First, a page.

Given the obvious uncertainty and fear for the near future concerning people’s lives, others’ livelihoods, and some whose entire lives could be forever changed from the impact of this global pandemic, what do we do about voting?

We, in our democracy, are schedule-driven and calendar-driven people who plan out our lives weeks, months, even years in advance. During what I like to call the “Pandemic Panic” of 2020, there has never been more of a disruption which has upset years of continuity our society has built over a few decades. 

We, as a nation, are so addicted to our calendar year we don’t know what to do without regularly-scheduled events which structure our every year. University commencements are canceled because universities’ cannot delay their yearly schedule, despite the lifetime significance to its graduates.  Professional and collegiate sports are suspended until further notice but most certainly will not make up for lost games despite careers’ dependence on a single season. Easter Sunday mass — the most important holiday in Christianity — is canceled to stick to their liturgical calendar. 

We have placed so much significance in a calendar day of the year that people are missing out on what is most important to them — looking at the big picture. It is selfish to want this sort of normalcy when people are dying and others are being left with nothing, but everyone feels the gravity of that. Why aren’t our institutions doing more to re-plan and restructure to give people a sense of hope and excitement for the future?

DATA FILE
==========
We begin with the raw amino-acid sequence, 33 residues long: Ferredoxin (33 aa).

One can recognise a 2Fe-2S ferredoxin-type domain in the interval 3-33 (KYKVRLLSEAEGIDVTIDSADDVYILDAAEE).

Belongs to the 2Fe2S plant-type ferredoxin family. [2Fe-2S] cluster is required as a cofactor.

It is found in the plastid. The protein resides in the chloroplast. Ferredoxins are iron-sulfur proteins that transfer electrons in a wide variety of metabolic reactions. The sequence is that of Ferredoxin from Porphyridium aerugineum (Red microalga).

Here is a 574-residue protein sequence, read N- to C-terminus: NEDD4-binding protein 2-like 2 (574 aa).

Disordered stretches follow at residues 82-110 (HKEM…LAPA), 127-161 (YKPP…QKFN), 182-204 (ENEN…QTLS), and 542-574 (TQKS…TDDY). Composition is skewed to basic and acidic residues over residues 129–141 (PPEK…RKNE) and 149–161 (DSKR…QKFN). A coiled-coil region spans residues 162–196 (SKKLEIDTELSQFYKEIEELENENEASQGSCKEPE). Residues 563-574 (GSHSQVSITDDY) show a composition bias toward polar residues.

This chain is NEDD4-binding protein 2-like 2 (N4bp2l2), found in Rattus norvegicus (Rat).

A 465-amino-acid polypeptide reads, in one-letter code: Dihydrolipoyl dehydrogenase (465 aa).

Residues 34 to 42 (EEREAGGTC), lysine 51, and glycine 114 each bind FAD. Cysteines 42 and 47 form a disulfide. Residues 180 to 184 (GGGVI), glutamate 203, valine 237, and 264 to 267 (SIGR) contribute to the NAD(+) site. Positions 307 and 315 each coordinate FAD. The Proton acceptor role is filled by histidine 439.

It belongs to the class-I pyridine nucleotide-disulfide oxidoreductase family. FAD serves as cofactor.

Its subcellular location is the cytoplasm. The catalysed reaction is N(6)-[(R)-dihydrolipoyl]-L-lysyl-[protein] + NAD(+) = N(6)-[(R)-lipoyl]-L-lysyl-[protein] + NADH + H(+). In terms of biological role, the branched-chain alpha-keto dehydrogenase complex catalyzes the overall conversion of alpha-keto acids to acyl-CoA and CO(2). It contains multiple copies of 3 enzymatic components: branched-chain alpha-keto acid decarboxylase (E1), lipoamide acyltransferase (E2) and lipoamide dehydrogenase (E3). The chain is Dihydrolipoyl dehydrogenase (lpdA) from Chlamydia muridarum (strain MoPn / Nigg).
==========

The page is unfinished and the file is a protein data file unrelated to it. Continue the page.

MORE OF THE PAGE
Also, let’s give a special thank you to the IRS for not canceling tax day altogether!

And then, there are elections.

Quite possibly the only thing which cannot be delayed or canceled without major complications and consequences, elections are very much up in the air at this moment. As of March 28, fourteen primaries have been rescheduled due to concerns of human contact and no feasible, immediate solutions. 

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In the state of Wisconsin, there is no plan to push back the April 7 primary despite local officials’ plea for rescheduling. As an alternative, Gov. Tony Evers has made a special request to Wisconsin lawmakers to allow mail-in ballots to be sent to every registered Wisconsin voter, in hopes to maintain turnout without risking the spread of disease.

Wisconsin has already pushed back its online registration deadline from March 18 to March 30. Earlier this month, the Governor’s executive order on the public state of emergency made absentee voting easier for those in nursing homes and allowed municipalities to move polling places outside the nursing home to protect our more vulnerable population.

As a result of this year’s craziness, absentee requests have skyrocketed, exceeding 550,000 as of March 24 and more than double the number of requests in the 2016 presidential primary.

While measures are being taken to ensure more safety in the present moment, the uncertainty of the rest of this election season is very much up in the air. Campaigns are being forced to cancel events and turn to online advocacy, decreasing effectiveness but also missing out on opportunities for recruitment, registration and advocating for policy goals.